Riders' names mentioned in German doping report

By Susan Westemyer The interim report released by the Freiburg University Clinic on Thursday not...

By Susan Westemyer

The interim report released by the Freiburg University Clinic on Thursday not only said that two additional doctors were involved in organized doping at Team Telekom/T-Mobile Team, but also indicated that the doping continued through 2006. And the report named the names of riders who may have been involved.

The biggest rider name at the team was Jan Ullrich, and although his name is more frequently mentioned in connection with Dr. Eufemiano Fuentes, it popped up here, too. The Chairman of the independent investigatory commission, Hans Joachim Schäfer, said that Ullrich was "probably" involved with doping at the clinic, finding "numerous indications, but no proof." One of those "indications" is a patient file titled "Maier, Ullrich, born on Dec. 2, 1937." Jan Ullrich's birthday is Dec. 2, 1973.

Another big name mentioned was Andreas Klöden, who now rides for Team Astana. According to the report, a bill was sent on March 9, 2000, for a delivery of medication to Bettina Jurkat, now Klöden's wife. The package was sent by express delivery and Schäfer said that he believed it contained EPO, according to the AP.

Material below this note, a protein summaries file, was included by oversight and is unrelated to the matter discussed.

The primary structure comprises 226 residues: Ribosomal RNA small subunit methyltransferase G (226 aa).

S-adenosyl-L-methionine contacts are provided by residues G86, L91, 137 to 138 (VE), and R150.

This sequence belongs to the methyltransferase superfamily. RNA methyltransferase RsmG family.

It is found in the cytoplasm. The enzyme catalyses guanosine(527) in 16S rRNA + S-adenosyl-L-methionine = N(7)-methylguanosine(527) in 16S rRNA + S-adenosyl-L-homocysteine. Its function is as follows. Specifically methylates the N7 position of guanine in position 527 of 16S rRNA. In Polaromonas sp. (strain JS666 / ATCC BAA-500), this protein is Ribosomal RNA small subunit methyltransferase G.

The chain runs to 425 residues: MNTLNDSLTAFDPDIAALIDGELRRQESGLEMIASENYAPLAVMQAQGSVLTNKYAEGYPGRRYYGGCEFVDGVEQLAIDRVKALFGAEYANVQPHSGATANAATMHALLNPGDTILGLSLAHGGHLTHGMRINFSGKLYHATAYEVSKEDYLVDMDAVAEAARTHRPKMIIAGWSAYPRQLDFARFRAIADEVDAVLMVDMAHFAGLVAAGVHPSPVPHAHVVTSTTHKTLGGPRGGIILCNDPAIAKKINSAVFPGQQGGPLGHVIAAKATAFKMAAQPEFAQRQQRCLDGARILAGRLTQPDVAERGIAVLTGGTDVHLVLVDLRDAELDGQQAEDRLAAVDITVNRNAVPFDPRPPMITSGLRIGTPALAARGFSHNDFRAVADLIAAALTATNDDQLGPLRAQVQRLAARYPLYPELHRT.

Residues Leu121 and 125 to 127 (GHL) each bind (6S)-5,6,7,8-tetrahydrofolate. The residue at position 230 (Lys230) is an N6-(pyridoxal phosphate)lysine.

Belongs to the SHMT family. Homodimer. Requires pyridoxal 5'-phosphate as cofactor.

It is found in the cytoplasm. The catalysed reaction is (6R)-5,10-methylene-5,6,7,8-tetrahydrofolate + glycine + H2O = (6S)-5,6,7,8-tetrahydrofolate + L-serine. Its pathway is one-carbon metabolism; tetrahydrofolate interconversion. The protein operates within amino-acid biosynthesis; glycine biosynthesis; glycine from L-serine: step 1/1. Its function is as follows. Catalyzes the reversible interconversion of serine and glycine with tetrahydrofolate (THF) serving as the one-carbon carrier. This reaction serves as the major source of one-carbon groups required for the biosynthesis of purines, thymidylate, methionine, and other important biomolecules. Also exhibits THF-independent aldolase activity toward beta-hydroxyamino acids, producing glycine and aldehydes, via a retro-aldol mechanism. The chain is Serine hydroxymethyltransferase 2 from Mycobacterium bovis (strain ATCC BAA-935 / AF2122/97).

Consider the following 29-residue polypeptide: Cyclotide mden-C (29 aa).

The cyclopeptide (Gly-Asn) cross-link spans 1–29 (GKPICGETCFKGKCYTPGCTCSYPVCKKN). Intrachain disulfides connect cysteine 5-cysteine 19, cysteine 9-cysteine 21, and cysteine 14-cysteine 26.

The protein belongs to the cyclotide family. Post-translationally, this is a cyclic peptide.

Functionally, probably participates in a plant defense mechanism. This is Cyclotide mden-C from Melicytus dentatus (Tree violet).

An additional package of medications was noted on a March 16, 2000, bill to "BHR Radhaus / Für Jörg", in Ansbach. "BHR Radhaus" is a bike shop in Ansbach, Germany, the home of Jörg Jaksche.

The report also addressed the question of who may have gone to the Clinic during the Tour de France 2006 for blood transfusions. Patrik Sinkewitz has claimed that he went alone, but other sources have claimed that up to five other team-mates may have gone as well. The report assumes that at least two other riders were involved. While Sinkewitz has repeatedly claimed that there was no other rider in his car, Schäfer said, "There is evidence that there was another car."

In addition, the report said that Erik Zabel started a three-week EPO treatment during the Tour de Suisse 1996. While this was first understood to be a doping action in addition to that which he has already confessed, Schäfer later confirmed that this was the incident to which Zabel had referred.

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